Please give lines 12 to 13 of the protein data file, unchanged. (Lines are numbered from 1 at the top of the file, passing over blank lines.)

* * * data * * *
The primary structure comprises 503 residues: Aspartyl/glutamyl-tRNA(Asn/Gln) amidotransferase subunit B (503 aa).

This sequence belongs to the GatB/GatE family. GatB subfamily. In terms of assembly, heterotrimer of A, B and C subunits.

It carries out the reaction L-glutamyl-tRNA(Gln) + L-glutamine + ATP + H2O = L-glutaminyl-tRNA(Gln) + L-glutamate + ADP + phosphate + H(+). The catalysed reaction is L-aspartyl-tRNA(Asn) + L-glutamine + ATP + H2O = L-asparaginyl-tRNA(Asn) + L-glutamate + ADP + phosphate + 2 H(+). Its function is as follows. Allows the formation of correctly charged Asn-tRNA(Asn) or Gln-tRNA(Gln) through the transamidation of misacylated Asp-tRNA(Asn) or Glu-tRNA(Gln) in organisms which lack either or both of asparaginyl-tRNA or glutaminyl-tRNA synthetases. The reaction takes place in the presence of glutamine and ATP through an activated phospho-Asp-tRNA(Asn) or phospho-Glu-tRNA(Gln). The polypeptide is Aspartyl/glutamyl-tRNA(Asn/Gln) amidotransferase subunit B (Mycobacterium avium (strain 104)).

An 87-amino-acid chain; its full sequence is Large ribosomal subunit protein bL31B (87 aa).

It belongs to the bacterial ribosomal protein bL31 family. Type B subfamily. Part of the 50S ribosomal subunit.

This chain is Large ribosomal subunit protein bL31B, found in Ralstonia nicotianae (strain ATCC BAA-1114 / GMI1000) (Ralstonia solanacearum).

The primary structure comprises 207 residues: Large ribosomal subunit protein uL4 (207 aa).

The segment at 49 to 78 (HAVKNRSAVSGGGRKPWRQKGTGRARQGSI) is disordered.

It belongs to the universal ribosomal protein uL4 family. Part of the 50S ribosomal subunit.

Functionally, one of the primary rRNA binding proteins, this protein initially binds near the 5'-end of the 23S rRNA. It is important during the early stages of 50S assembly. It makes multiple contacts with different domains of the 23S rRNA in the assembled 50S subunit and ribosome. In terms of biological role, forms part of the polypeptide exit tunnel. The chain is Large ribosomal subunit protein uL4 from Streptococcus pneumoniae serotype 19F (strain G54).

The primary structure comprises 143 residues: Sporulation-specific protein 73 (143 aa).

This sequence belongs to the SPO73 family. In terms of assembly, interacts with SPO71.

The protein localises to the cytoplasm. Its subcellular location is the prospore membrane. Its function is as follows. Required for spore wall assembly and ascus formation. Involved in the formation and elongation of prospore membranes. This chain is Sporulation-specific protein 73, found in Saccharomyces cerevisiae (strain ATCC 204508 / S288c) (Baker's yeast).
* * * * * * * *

This sequence belongs to the SPO73 family. In terms of assembly, interacts with SPO71.

The protein localises to the cytoplasm. Its subcellular location is the prospore membrane. Its function is as follows. Required for spore wall assembly and ascus formation. Involved in the formation and elongation of prospore membranes. This chain is Sporulation-specific protein 73, found in Saccharomyces cerevisiae (strain ATCC 204508 / S288c) (Baker's yeast).